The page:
Twenty-nine captured elk were randomly divided up into two groups. In March 2008 one group (n = 14) was orally inoculated with a 5 ml volume of approximately 1 × 1011 cfu sRB51+SODc, WboA prepared and provided by CSC, and orally boosted in a similar manner in December 2008. The second group was orally administered 5 ml diluent (CSC) (Control; n = 15). Controls were housed in a separate pen from vaccinated animals to prevent exposure to vaccine. Elk were transported to the ABSL-3 facility 22 mo post-prime vaccination and allowed to acclimate for 2 wk prior to B. abortus challenge.
Brucella abortus Preparation and Challenge
For Brucella challenge in both experiments, smooth B. abortus s2308 was grown on tryptose agar containing 5% bovine serum for 48 hr at 37°C and 5% CO2. Bacteria were harvested by aspiration using saline. Suspensions of s2308 were adjusted to approximately 1 × 107 cfu/ml by use of a spectrophotometer (wavelength-600 nm) and concentrations of viable bacteria were determined by standard plate counts.
At approximately mid-gestation in both experiments, animals were anesthetized with xylazine (0.6–0.8 mg/kg) and ketamine hydrochloride (2.5–3.0 mg/kg) IM and conjunctivally challenged with 1 × 107 cfu s2308 (50 μl/eye).
Sample Collection and Processing
Blood was collected via jugular venipuncture for serology prior to vaccination in both experiments; at 1, 2, 4, 6 (boost), 8, 12, 17, 22, and 30 wk after initial vaccination in Experiment 1; and at 2, 4, 8, 12, 14, 17, 21, 27 wk after initial vaccination in Experiment 2. In Experiment 1, at 6 and 10 wk post-prime vaccination, blood samples were collected for lymphocyte blastogenesis and flow cytometry. At 6 and 14 wk after experimental challenge, blood was collected for serology, lymphocyte blastogenesis, and flow cytometry as described earlier. In Experiment 2, post-challenge blood was obtained at 4, 8, and 12 wk for serology.
For both experiments, blood for serology was allowed to clot for 2–4 hr at 4°C, centrifuged, divided into 1-ml aliquots, and frozen at −70°C. Whole blood samples for lymphocyte blastogenesis and flow cytometry were processed as described below.
For both experiments, pre- and post-vaccination serum samples were sent to the National Veterinary Services Laboratory for brucellosis testing by standard card (CARD), standard plate (PLATE), rivanol (RIV), buffered acidified plate antigen (BAPA), complement fixation (CF), and fluorescence polarization assay (FPA) (Alton et al., 1988; Nielsen et al., 2000; Rhyan et al., 2009; Schumaker et al., 2010). In both experiments pre- and post-vaccination, antibody titers at various time points against sRB51 were determined by a previously described ELISA procedure using gamma-irradiated sRB51 (Olsen et al., 1997, 2006) and a peroxidase-conjugated, mouse anti-goat IgG (heavy and light chain-specific) used at a 1:3000 dilution (Jackson Immunoresearch, West Grove, PA).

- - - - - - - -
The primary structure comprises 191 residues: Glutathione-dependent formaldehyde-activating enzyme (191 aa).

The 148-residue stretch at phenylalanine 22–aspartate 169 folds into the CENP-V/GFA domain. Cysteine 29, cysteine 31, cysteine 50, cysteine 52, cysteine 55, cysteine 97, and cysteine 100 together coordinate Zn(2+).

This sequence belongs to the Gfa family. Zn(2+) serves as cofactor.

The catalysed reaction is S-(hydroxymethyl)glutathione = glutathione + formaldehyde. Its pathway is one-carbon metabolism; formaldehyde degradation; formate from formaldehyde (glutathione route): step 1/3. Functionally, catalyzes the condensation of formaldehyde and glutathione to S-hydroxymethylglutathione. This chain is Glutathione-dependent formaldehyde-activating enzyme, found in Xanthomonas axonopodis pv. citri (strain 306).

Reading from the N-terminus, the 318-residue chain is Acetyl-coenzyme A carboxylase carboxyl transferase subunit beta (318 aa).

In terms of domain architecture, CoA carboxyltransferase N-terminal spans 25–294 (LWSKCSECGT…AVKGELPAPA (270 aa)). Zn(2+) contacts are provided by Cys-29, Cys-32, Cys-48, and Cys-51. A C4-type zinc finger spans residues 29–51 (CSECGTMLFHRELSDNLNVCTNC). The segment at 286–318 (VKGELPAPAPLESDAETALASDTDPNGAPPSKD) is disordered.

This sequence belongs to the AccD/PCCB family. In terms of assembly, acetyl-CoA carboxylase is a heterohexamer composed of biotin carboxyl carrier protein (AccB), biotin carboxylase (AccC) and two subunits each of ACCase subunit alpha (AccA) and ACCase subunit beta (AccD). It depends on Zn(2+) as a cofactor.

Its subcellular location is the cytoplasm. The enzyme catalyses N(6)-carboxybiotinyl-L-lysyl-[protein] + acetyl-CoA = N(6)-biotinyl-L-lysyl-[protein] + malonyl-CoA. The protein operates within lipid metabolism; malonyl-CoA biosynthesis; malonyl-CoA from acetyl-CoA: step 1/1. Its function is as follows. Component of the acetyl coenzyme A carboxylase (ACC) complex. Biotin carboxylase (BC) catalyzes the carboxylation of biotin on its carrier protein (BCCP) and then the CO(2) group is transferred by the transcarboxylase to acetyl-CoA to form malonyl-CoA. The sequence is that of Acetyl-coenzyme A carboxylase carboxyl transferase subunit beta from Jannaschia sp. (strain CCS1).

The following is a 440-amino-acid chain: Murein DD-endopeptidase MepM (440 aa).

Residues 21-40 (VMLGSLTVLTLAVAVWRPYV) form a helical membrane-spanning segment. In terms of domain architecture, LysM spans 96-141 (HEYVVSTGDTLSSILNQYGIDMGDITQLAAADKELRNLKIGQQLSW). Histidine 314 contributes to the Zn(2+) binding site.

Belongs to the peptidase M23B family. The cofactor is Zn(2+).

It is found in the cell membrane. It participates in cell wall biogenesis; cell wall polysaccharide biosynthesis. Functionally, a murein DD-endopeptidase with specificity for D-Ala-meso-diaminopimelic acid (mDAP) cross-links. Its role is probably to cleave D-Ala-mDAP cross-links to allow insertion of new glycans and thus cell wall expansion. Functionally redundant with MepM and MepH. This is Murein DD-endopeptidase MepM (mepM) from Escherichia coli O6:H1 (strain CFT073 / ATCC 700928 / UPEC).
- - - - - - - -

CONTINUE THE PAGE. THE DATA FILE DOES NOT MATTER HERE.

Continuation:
In both experiments, serum collected just prior to and after experimental challenge with s2308 was evaluated using the standard tube agglutination test (STAT) (Alton et al., 1988).
At 6 and 10 wk post-vaccination (Experiment 1 only), and 6 and 14 wk post-challenge, whole blood was collected in an acid-citrate dextrose solution and peripheral blood mononuclear cells (PBMC) were prepared for lymphocyte blastogenesis and cell proliferation assays, as described by Olsen et al. (2009). Fifty microliter of PBS containing 5 × 105 cells, were added to flat-bottom wells of 96-well microtiter plates that contained gamma-irradiated s19 or sRB51 (109–105 bacteria/well). Wells containing no antigen served as negative controls and wells containing 1 μg/ml pokeweed mitogen (Sigma Chemical Corp, St. Louis, Missouri, USA) were used as positive controls for proliferative responses. Cell proliferation results were converted to stimulation indices (counts per minute [cpm] of wells containing antigen/cpm in the absence of antigen) for statistical comparisons.
In Experiment 1 only, at 6 and 14 wk post-challenge, aliquots of PBMC containing 2 × 107 cells were prepared for and analyzed through flow cytometry as previously described (Olsen et al., 2009). Primary antibodies (VMRD, Pullman, WA) included anti-CD4 (17D1-immunoglobulin G [IgG]), anti-CD8 (ST8-IgM), anti-B cell (PIG45AIgG2b), anti-γδTCR (GB21A-IgG2b), and anti-WC1 (BAQ4A-IgG1). Secondary antibodies included peridinin chlorophyll protein (1 μg/ml)-conjugated rat anti-mouse IgG1 (Becton Dickinson, Franklin Lakes, NJ, USA) and phycoerythrin (1 μg/well)-conjugated goat anti-mouse IgM or IgG2b (Southern Biotechnology Associates, Birmingham, AL). Data were analyzed using commercially available software: (CellQuest; Becton Dickinson and Modfit;Verity Software House, Inc., Topsham, ME, USA).
Necropsy and Tissue Collection
Twenty-four hr after parturition, cows were anesthetized and cow and calf euthanized by intravenous administration of sodium pentobarbital (88 mg/kg; Fort Dodge Laboratories, Ft. Dodge, Iowa, USA). Calves were considered viable if it was observed to stand and showed evidence of having nursed (observed/milk in stomach). Maternal samples obtained at necropsy included: lung, liver, spleen, placentome/caruncle, mammary gland tissue, and milk from all four quarters, lymphatic tissue (bronchial, hepatic, internal iliac, mandibular, mesenteric, parotid, retropharyngeal, prescapular, and supramammary), blood, vaginal swab, and conjunctival swab. Fetal samples obtained included: lung, liver, spleen, bronchial lymph node, gastric contents, rectal swab, and blood.